Under the applicable regulations, the FDA shall complete an acceptance review within 15 calendar days from the date the request has been initially received. The authority additionally mentions that an acceptance review would commence only once the appropriate fees have been paid by the applicant in full, and provided a valid eCopy has been submitted. 

It is also important to mention that the scope of an acceptance review covers only the documents initially submitted by the applicant when filling the first De Novo request. Hence, all additional information submitted by the applicant concerning the request after it has been accepted for a substantial review should not be subject to acceptance review. 

Acceptance and Refusal

According to the guidance, the FDA has certain flexibility in determining the actions to be taken in case certain information is missing: depending on the nature of such information and its importance for further review, the Agency may either refuse to accept the De Novo request or require the applicant to provide such information. Such a determination should be made by the FDA on a case-by-case basis. Should the authority decide to reduce to accept a De Novo request submitted, it will duly inform the applicant about the decision taken and provide clarifications on the reasons behind such a decision. The appropriate notice would be also accompanied by a copy of the completed checklist. In response to such notice, the applicant may provide the information and documentation that is missing. In such a case, submission of a new De Novo request is not required. However, if, in the opinion of the FDA, the information that is missing is critical, the authority may require a new request to be submitted. Should the applicant fail to submit a complete request within 180 days from the date the notice has been provided by the FDA, the request would be deemed withdrawn.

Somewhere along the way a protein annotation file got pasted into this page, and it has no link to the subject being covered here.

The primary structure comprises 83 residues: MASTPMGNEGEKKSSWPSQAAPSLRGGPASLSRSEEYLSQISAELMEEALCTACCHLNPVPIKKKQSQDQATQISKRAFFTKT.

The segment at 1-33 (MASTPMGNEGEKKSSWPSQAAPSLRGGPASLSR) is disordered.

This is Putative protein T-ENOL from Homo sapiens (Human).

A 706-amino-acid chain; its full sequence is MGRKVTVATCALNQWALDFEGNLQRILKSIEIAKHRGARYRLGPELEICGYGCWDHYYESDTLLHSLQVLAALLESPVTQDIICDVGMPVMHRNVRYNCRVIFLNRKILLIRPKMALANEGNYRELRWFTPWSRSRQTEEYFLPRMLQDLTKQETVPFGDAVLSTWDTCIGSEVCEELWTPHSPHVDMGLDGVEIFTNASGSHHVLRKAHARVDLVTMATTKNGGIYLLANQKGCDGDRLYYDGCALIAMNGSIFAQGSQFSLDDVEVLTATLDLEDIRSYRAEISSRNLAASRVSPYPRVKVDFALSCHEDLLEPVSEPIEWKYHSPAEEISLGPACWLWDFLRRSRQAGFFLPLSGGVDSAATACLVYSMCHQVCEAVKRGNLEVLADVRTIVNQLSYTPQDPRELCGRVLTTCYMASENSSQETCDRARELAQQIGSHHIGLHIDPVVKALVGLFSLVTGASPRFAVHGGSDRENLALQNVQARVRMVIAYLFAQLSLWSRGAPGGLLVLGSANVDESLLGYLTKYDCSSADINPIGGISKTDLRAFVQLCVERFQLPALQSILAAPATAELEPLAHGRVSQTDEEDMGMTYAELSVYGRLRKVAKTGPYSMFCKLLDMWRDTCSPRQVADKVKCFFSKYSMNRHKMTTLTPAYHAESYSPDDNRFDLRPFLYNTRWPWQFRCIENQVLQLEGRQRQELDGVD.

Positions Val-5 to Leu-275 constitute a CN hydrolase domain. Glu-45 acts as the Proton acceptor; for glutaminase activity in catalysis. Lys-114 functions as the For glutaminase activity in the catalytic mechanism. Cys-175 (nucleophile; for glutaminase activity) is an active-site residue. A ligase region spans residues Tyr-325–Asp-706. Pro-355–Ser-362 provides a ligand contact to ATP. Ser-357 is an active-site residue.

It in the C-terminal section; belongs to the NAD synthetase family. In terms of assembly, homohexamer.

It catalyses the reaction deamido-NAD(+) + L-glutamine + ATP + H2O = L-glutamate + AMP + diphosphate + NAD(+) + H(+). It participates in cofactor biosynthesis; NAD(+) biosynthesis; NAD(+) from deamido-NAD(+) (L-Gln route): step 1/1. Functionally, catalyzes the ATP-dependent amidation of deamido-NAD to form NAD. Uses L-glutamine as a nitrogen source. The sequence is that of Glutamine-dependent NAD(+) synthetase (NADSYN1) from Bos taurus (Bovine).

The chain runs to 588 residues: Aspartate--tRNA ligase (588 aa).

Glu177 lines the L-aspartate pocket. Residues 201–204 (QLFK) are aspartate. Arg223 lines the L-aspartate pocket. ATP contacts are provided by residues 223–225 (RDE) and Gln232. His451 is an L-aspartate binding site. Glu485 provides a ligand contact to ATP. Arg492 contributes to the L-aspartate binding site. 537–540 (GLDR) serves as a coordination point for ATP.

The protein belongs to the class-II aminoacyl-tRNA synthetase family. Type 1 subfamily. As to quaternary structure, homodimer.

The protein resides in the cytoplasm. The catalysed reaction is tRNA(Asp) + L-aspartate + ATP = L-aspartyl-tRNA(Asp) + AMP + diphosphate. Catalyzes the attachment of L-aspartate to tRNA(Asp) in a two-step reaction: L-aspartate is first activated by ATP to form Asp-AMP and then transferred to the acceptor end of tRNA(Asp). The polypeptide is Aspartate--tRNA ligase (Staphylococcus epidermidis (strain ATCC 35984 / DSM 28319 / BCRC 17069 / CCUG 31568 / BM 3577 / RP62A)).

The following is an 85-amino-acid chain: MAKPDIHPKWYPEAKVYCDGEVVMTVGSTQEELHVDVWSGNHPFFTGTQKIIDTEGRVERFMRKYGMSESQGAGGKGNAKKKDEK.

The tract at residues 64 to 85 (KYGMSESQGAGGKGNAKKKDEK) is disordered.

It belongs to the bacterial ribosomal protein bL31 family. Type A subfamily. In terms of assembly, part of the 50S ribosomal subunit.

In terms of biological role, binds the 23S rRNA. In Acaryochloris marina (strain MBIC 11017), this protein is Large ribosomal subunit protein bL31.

Once additional information has been received, the regulating authority would commence an acceptance review from the very beginning, and the same timeline of 15 calendar days should be applied. During such a review, the authority will examine the completeness of a supplemented submission to determine whether it now meets all applicable acceptance criteria. 

Should the authority determine the De Novo request as complete, it will duly notify the applicant and commence the substantive review. According to the guidance, if FDA does not complete the acceptance review within the acceptance review period (i.e., within 15 calendar days of receipt), FDA will accept the De Novo request for review and will notify the requester (21 CFR 860.230(b)). It is also important to mention that even after deciding to accept the De Novo request for the substantial review, the FDA may request the applicant to provide additional information. 

In summary, the present FDA guidance provides an overview of the principles applied by the FDA when conducting an acceptance review of a De Novo request. The document also clarifies the approach to be followed by the regulating authority in case certain information is found missing.